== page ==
In OAUTH, a leukaemia cen­tre pro­vides care and hope

Weekly Trust - - News - Satur­day, Oc­to­ber 14, 2017 Hameed Oyeg­bade, Osogbo

Amaka Etiku is a Leukaemia pa­tient and she has been bat­tling the dis­ease for the past 13 years. Amaka lives in La­gos but she has been a reg­u­lar face at the Obafemi Awolowo Univer­sity Teach­ing Hospi­tal in Ile-Ife since 2004. She must visit the hospi­tal at a reg­u­lar in­ter­val to col­lect her drugs to stay alive. She gets the drugs free of charge in spite of the high cost of the drugs.

“The doc­tors here are ex­cel­lent and they are tak­ing good care of me and other pa­tients. We get the drugs free of charge be­cause they were do­nated by a non­govern­men­tal or­ga­ni­za­tion -Max Foun­da­tion. The drugs are not avail­able off the counter,” Amaka told Daily Trust.

Amaka added, “The name of the drug I’m us­ing is Glivec. I must use four tablets daily. I con­sume one pack in a month and it costs between N600,000 and N700,000. Where would I get such money to spend on drugs? I’m alive be­cause I’m get­ting the drug free. So, de­spite the pain, I’m happy that I can get the drug free.”

Sal­isu Ab­dalahi is an­other Leukaemia pa­tient. His sit­u­a­tion has de­gen­er­ated and he can no longer hear be­cause the dis­ease has af­fected his ear. His brother, Awal Ab­dalahi brought him to OAUTH Ife from Kano State. Awal was very de­lighted that he could get the drugs for Sal­isu free of charge but the pains of mov­ing his brother from Kano to Ife would not van­ish from their mem­ory as he nar­rated his tra­vail on the way.

“We came from Kano. I brought my brother, Sal­isu, who is suf­fer­ing from Leukaemia. We were re­ferred to OAUTH Ife from Aminu Kano Gen­eral Hospi­tal be­cause they said the drugs he needs are only avail­able in OAUTH. The drug is N700,000 but we are get­ting it free. This ges­ture has saved many lives. We ex­pe­ri­enced se­ri­ous dif­fi­cul­ties in bring­ing him here but at least we are glad that we got the drugs.”

Like Amaka and Sal­isu, there are over 1,000 Leukaemia pa­tients re­ceiv­ing treat­ment at the OAUTH Ife who must take some very ex­pen­sive drugs such as Ima­tinib (Glivec) Nilo­tinib (Tasigna)/Dasa­tinib (Su­tent) or Bo­su­tini (Bo­sulif ) depend­ing on the stage of the dis­ease in the blood. They get the drugs free be­cause it was do­nated by a non­govern­men­tal or­ga­ni­za­tion, Max Foun­da­tion, based in the United States of Amer­ica.

Dr Ra­haman Bo­lar­inwa, a Con­sul­tant Hae­ma­tol­o­gist is the Head of Depart­ment of Hae­ma­tol­ogy at the OAUTH Ife, where pa­tients with is­sues re­lat­ing to blood dis­or­der are di­ag­nosed, treated, man­aged and mon­i­tored.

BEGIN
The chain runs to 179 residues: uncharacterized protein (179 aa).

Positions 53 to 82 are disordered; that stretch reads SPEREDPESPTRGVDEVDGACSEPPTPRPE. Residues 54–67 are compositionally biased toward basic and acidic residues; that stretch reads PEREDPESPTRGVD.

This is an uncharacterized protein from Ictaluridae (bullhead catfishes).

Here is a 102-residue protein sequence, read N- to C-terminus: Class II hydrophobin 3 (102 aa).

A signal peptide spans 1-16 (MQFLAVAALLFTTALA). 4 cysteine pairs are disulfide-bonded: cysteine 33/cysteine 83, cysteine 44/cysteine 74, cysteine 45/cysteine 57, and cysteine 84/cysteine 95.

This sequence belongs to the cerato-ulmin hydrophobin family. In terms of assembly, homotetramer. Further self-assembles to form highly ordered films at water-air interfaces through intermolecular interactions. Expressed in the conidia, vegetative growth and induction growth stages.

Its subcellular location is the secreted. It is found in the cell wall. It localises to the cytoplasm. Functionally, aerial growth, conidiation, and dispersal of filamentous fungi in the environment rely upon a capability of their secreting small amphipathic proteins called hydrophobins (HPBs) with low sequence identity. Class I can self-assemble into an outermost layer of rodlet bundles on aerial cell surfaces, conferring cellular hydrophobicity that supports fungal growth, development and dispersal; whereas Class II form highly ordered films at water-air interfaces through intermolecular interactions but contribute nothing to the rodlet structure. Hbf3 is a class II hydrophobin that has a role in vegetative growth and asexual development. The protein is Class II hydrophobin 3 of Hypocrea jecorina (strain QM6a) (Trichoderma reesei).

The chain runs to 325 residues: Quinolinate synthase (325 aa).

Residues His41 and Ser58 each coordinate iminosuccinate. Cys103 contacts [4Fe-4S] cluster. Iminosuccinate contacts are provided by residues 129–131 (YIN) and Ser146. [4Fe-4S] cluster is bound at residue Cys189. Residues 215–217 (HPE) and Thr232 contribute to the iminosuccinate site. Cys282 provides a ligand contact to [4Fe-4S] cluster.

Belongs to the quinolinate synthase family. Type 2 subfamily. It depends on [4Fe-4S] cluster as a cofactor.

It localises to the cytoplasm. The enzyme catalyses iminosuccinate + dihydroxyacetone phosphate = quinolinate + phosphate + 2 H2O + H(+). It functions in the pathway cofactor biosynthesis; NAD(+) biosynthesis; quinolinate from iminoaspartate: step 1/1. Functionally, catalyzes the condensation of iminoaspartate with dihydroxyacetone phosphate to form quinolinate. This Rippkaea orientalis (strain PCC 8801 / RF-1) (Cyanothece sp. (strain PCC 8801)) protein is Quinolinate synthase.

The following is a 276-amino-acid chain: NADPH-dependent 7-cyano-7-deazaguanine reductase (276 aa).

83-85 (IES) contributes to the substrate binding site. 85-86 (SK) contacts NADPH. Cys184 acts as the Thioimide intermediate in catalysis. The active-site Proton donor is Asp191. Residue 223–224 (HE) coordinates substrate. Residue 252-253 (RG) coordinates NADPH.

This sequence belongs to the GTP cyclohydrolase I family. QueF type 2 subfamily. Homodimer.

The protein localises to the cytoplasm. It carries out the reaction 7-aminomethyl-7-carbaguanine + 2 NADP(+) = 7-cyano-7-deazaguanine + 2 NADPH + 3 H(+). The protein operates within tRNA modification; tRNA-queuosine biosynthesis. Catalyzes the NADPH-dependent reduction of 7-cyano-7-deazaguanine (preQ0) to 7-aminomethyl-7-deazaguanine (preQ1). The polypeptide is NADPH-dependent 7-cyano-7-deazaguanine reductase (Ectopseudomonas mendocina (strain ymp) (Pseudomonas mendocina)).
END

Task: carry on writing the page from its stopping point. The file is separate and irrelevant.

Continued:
Bo­lar­inwa said, “For the treat­ment of Chronic Myeloid Leukaemia, (CML) OAUTH has rel­a­tive ad­van­tage. The drugs for the treat­ment of this CML are only avail­able here in this hospi­tal free of charge. Also, OAUTH is equipped with nec­es­sary fa­cil­i­ties for the di­ag­no­sis and mon­i­tor­ing of the pa­tients with th­ese dis­or­ders. Th­ese gave us the ad­van­tage over other ter­tiary health in­sti­tu­tions in the coun­try.”

He ex­plained that CML is a blood cancer and that it may take some time be­fore the pa­tient would get to know about it. Ac­cord­ing to him, “Most of our pa­tients are usu­ally picked up at a later stage in the de­vel­op­ment of the dis­ease be­cause in Nige­ria, we do not have the habit of rou­tine med­i­cal checkup. The de­tec­tion of CML is by do­ing rou­tine checkup. It is pos­si­ble to de­tect it ear­lier be­cause CML comes in three phases.”

Bo­lar­inwa said, “The first phase is the early stage known as chronic phase in which the pa­tient may not know any­thing be­cause there may be no sig­nif­i­cant symp­tom ex­cept that the blood count is high. The sec­ond phase is known as ac­cel­er­ated phase in which there would be es­ca­la­tion of the ini­tial symp­toms. The pa­tient can come with blind­ness and hear­ing loss. This may oc­cur as a re­sult of the block­age of the small ves­sels

Ad­min block of OAUTH

Ab­dul­lahi, Leukaemia pa­tient from Kano

Amaka, Leukaemia pa­tient from La­gos

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